Mickelson landed an eagle blow at No. 4 and a birdie at No. 6 but only picked up a stroke total on those holes because Stenson poured in birdies right on top of him. Mickelson just could not wriggle free of the Big Swede's iron grasp on the golf tournament.
"After six holes, it was pretty obvious it was going to be just us," said Mickelson later on. "I hit a lot of good shots, and Henrik made 10 birdies. It was really impressive golf. It's probably the best I've played and not won. I think that's probably why it's disappointing in that I don't have a point where I can look back and say, 'I should have done that or had I only done this.' I played a bogey-free round of 65 on the final round of a major. Usually that's good enough to do it, and I got beat."
On a week in which the scoring average on the back nine at Royal Troon ballooned to an average of 2 over, Mickelson made no mistakes and shot a 2-under 33 coming home. Stenson did him two better with a 31. The tournament teetered when Stenson made this 50-foot putt on the par-4 15th.
Then it all but ended when he backed it up with an up-and-down birdie on the par-5 16th to take a two-stroke lead going to the final two holes.
"I had about a 45-footer on 15 and I'm thinking, 'I've got to make that,'" said Mickelson. "I had to make 30, 40-footers just to try to keep pace with him, and wasn't able to do it there in the end."
The birdie on N0. 18 for Stenson was just the nightcap to a hard day's work.
"It's disappointing to come in second, but I'm happy for Henrik," said Mickelson. "He's really a great champion. We've been friends for some time. I've always thought that he is one of the best ball-strikers in the game and that major championships are perfectly suited for him. I knew that he would ultimately come through and win. I'm happy that he did. I'm disappointed that it was at my expense."
Explained Stenson: "It hasn't quite sunk in yet, but I'm very happy. Very proud of the way I played. It was a great match with Phil. It seemed like it was going to be a two-horse race, and it was all the way to the end. We managed to pull away from the rest of the field and we both played some great golf. It makes it even more special to beat a competitor like Phil. He's been one of the best to play the game, and certainly in the last 20 years. So to come out on top after such a fight with him over these four days, it makes it even more special.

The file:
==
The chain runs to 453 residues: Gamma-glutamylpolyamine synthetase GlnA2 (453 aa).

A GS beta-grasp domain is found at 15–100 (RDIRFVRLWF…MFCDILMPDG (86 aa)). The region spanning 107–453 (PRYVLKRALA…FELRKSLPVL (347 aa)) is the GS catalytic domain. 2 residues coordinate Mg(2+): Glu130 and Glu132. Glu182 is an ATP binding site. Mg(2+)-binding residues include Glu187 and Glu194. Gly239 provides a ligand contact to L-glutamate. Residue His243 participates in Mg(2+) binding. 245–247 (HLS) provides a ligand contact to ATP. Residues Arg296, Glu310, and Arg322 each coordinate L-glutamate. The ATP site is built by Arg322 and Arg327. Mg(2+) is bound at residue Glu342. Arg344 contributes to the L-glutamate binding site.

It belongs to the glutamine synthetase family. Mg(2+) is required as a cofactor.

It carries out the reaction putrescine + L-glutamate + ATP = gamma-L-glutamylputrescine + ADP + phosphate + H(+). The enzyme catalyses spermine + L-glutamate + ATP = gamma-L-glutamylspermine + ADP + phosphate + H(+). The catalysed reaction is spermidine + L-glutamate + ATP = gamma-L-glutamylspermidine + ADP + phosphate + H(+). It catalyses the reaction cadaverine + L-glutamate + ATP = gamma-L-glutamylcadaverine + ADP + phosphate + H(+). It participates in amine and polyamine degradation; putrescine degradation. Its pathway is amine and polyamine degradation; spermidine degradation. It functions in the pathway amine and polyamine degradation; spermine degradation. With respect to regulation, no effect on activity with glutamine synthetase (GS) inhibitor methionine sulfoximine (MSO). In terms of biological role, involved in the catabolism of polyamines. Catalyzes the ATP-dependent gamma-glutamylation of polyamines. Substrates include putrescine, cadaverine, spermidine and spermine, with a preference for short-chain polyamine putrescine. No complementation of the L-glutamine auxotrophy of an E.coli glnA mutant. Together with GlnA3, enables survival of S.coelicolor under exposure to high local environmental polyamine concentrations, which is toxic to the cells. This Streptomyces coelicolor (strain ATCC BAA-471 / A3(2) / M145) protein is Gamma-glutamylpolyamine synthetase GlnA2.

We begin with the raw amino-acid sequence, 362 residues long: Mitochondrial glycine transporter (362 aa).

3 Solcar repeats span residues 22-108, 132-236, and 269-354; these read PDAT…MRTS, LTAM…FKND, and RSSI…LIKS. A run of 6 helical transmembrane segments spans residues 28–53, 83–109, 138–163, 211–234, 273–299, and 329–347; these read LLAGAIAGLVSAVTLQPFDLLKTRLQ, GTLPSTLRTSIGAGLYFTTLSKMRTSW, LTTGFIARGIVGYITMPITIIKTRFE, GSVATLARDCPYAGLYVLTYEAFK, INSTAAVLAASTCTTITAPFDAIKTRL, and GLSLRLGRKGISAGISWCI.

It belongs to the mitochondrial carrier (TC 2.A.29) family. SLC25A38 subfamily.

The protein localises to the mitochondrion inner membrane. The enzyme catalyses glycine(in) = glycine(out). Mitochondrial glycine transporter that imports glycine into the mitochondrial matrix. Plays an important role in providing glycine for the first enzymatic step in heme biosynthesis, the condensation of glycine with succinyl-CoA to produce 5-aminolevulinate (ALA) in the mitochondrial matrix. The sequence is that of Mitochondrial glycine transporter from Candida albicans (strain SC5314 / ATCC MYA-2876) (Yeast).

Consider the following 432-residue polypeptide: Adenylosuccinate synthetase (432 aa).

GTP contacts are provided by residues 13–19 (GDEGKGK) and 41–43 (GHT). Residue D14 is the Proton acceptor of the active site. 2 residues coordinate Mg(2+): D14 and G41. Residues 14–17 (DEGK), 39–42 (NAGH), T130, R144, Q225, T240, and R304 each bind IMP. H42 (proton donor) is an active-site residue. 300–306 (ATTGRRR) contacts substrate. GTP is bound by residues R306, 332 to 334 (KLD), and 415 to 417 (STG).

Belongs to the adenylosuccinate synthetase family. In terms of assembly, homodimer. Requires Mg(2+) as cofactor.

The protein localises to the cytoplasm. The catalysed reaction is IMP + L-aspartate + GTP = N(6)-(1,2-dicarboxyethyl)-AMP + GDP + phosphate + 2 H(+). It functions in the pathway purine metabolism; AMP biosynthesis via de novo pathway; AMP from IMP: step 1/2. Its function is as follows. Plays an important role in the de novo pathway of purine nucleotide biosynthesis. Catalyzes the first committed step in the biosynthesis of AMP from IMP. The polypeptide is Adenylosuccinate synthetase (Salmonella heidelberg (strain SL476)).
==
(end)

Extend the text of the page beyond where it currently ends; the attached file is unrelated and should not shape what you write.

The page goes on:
"It's a dream come true. As a young kid ... it was Ryder Cup and The Open Championship, those were the big early memories I had. So to sit there and hold this trophy is really amazing."
You get the feeling that neither golfer really understood what he was a part of so soon after the tournament ended. How could you blame them? It's nearly impossible to contextualize something when you're that close to it. But make no mistake, we got one of the great majors ever this week in Scotland.
So often do we get someone blowing a major late and hand-packaging it for the presumed runner up (you need only peek back at this year's Masters for that). So often we get a good but not great finish. So often we get no-name winners who never win again (Todd Hamilton won the last Open at Royal Troon). So often we build up major championships only to be let down in the end.
This was not one of those.
We got quite possibly the greatest final round in major history from Stenson over one of the 10-12 best golfers to ever put on golf spikes (who also played his own best final round at a major). We got 14 birdies and an eagle from the two leaders. We got a duel featuring two incompatible personalities who clearly love the heat of a back-nine match for a life-changing trophy.
We got a four-hour flagstick hunt that ended with a putt nobody in attendance will ever forget. We got a country's first major and Lefty's 11th heartbreak. We got a best ball score of 59 on a Sunday when 67 by anyone looked like it would be outrageously good. We got it all at Royal Troon on Sunday.
What an Open.